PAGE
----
Saturday, 18 June 2022

'The Climbing Frame' by Anita Goodfellow

It had taken him the whole weekend to build it. She watched through the kitchen window as he laid out the struts and bolts in neat lines. The woollen gloves she had knitted made his fingers clumsy, so he pulled them off.  Occasionally he stopped and screwed up his eyes as he pondered some point in the instruction manual. She kept Fin indoors wanting it to be a surprise. As the structure grew, her heart swelled a little. This was proof, if she needed it, of his right to be Fin’s father.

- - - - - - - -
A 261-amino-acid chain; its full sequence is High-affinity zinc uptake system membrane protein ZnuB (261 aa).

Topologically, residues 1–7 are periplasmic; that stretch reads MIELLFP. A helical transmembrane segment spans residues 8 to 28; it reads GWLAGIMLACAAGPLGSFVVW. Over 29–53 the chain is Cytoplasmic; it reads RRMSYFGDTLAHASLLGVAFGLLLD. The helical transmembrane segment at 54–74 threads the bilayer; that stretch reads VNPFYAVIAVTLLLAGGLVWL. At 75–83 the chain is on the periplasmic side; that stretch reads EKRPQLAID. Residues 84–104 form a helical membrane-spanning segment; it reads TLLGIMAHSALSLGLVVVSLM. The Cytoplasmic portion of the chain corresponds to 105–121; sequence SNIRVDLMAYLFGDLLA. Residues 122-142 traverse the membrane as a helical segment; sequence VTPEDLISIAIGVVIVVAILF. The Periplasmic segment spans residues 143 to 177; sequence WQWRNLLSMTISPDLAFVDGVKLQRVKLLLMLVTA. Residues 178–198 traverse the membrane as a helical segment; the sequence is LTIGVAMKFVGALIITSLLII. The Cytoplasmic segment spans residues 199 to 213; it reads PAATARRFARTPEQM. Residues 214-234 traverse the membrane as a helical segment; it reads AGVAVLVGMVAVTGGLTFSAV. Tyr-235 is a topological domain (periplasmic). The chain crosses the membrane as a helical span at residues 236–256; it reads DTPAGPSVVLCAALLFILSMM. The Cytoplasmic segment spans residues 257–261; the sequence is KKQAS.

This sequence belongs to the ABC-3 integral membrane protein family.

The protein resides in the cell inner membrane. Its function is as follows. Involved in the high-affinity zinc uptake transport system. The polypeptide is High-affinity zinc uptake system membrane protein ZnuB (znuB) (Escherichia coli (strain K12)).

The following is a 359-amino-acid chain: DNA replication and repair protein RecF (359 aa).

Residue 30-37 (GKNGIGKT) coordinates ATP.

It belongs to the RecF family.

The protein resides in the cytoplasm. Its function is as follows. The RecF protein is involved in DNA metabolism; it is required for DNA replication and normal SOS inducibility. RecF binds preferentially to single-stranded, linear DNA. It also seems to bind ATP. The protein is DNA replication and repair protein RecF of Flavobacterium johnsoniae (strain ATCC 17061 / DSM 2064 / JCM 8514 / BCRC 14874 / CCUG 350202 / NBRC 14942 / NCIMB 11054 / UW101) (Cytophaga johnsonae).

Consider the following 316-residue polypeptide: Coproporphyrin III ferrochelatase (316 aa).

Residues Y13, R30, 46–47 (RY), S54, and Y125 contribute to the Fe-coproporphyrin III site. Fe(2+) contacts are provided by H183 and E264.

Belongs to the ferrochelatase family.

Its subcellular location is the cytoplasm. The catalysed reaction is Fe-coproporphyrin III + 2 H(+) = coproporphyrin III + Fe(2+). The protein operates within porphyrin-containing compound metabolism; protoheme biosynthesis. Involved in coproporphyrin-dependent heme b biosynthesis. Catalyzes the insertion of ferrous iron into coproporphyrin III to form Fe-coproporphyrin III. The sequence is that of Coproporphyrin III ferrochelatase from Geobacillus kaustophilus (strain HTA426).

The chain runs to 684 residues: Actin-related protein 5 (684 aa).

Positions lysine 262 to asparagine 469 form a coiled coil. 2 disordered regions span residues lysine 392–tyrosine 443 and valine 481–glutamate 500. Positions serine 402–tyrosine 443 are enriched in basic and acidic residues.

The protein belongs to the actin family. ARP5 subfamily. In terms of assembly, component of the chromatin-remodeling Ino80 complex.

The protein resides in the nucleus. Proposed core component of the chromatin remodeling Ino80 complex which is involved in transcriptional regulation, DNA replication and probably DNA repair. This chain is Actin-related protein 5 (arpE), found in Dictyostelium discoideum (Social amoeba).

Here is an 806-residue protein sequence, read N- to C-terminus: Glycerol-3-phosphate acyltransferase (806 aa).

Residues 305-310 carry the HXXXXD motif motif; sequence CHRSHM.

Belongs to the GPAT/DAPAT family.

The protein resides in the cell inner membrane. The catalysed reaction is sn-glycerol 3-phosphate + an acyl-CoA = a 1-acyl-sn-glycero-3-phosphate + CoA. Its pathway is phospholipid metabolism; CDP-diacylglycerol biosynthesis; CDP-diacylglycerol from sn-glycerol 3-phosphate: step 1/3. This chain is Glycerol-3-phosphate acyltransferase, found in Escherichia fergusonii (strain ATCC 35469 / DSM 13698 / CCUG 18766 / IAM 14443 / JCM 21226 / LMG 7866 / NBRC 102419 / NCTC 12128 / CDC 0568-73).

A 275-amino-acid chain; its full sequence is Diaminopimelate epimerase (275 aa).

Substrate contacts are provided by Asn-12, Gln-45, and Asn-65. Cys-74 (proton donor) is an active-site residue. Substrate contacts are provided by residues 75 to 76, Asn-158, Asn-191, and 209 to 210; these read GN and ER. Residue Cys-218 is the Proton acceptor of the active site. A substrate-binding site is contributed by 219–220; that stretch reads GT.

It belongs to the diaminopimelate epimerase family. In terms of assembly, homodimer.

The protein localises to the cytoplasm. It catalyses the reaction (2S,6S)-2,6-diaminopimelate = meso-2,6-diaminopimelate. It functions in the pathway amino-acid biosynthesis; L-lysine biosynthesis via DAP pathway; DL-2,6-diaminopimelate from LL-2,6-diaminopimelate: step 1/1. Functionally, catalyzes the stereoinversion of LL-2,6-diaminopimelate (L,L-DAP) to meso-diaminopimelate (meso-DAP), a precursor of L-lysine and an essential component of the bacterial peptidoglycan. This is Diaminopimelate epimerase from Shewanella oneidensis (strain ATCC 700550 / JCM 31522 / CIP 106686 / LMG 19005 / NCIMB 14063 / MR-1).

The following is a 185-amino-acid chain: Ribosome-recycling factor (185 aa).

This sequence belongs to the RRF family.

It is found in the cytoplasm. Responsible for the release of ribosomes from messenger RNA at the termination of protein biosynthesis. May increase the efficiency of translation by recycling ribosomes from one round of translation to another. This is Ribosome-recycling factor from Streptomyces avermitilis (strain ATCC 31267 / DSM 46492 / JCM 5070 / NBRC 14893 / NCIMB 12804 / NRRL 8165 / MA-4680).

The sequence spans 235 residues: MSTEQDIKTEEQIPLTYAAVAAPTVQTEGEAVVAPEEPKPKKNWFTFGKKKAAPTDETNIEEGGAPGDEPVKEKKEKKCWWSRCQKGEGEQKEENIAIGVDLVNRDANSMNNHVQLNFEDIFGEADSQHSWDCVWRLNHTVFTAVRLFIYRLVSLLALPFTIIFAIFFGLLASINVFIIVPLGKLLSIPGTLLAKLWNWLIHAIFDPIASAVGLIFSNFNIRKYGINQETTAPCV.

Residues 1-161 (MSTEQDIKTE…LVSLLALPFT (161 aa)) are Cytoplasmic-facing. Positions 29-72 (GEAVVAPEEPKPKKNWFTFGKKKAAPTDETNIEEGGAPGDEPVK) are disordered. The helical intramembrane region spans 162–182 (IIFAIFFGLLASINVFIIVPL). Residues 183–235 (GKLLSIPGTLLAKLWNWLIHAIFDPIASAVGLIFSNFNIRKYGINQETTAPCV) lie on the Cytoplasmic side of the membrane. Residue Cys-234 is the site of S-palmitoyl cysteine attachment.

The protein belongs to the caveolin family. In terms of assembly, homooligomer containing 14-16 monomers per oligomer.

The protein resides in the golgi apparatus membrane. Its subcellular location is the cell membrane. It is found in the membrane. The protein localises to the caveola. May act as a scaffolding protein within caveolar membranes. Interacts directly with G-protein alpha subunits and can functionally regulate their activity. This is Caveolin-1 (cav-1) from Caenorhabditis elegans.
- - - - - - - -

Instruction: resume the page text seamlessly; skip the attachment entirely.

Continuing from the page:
That was three years ago.

Today the frame is a rusty skeleton. It sways as the wind whistles through it. Bindweed coils around its legs. Over the years he had tried unscrewing the bolts. One night she found him hammering at the metal bars. She begged him to come indoors, but he swapped his hammer for an axe; the metal against metal hollow and mournful like a cracked bell tolling. Now the grass underneath is long, lush, and untrodden, but it won’t cushion a child’s fall.

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